In our rural neck of the woods, we’re pretty fortunate in terms of autism diagnosis and treatment options, first because of the medical card loophole which means that wraparound services, among others, are covered by the state, and second because most communities have autism-trained wrap programs. Up until now, we’ve been able to treat within a 30-mile radius.
But the Captain’s ongoing saga has finally driven us further afield. None of the medications seem to be having an effect and there are still multiple infractions at school and home each week. As the school psychologist said, “There are always social concerns with Asperger’s kids but they are capable of internalizing and learning appropriate behaviors-especially when they are as bright as he. Typically, as they get older, the Asperger’s tends to fade some. He is getting worse. I could be totally off base here but I have been thinking about it a lot and, with the efforts that have been put forth at home and at school, there is something else going on.”
So this week we went to Pittsburgh to the Watson Institute, which has quite a reputation for diagnostic programs, to see what else is going on. We spent an hour and a half with a psychologist and her intern going over the 19-page intake packet and other documents they’d requested we send, fleshing out info they wanted to have for testing purposes. Next we’ll go back for a full day of testing for the Captain, as they look at the Asperger’s, ADHD and attachment disorder possibilities among others. Who knows, there might be something brand new in the picture none of us have considered!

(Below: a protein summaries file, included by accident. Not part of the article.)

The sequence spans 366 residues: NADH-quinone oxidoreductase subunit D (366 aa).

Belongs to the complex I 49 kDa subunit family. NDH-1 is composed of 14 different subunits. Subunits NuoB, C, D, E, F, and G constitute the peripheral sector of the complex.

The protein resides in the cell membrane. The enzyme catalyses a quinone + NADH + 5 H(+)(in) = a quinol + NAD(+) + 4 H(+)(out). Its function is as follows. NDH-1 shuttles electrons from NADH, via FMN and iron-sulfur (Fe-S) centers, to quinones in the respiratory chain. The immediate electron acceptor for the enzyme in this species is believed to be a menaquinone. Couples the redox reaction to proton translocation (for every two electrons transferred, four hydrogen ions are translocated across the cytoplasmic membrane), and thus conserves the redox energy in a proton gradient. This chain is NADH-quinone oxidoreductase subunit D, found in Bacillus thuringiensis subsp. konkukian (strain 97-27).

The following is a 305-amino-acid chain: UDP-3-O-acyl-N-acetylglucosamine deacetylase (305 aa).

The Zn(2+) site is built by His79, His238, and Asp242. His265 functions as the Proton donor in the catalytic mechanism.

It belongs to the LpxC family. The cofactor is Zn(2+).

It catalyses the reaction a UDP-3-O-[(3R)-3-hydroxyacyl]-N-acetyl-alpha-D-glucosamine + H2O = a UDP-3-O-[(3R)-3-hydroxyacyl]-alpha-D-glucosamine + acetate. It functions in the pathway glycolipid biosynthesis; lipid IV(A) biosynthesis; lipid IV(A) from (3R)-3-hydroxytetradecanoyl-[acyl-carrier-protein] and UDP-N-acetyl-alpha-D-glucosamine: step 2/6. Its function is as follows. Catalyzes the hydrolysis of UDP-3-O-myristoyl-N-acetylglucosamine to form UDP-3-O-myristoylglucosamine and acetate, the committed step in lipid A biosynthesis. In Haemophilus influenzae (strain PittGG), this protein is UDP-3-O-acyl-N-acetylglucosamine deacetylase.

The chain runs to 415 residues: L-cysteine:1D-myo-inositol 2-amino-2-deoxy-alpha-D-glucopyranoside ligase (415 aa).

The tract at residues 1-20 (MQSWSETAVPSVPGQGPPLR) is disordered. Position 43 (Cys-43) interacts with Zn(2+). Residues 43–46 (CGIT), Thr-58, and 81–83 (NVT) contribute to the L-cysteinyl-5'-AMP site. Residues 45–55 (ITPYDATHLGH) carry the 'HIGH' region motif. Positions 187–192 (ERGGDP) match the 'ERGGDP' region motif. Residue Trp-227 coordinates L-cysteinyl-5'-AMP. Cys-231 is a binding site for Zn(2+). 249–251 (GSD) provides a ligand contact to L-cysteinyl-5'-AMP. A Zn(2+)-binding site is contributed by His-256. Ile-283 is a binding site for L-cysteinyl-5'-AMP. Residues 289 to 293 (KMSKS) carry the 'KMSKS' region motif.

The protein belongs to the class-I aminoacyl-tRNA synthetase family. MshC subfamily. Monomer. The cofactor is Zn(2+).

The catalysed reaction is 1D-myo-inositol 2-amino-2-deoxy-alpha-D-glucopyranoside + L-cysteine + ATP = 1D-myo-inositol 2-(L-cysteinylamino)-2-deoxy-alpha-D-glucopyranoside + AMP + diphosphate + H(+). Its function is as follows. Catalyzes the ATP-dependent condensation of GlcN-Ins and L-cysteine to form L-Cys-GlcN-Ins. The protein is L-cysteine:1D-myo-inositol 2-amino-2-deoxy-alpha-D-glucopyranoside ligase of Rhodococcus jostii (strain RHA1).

Once that’s done, we have to go back for a review session to go over the testing results. I told them that if we need to treat in Pittsburgh to be successful that we certainly would. 200 miles roundtrip is a lot, but hopefully we wouldn’t have to do it often. Pittsburgh is a pretty cool place; we’d just have to make it a family outing or something. But they seemed to think we could bring the results back here for our wrap people to implement. Either way. Just so progress is the upshot.
This and the unavailability of respite is taking a lot of our mental stamina. But we’re hoping to see through this to a more positive direction soon, perhaps as soon as the turning of the year.
We continue to focus so that both of the other children are able to have our attention as needed, and they seem to be doing well. Dr. Do-Be-Do has finally matured into an understanding that teasing can be gentle and loving instead of hostile, and his quick temper has faded. Little Miss is moving into regular conversation modes, initiating conversations and breaking into others’ conversations with relevant questions and material– a big step from never responding unless skillfully questioned. In with the good, out with the bad, that’s what we say!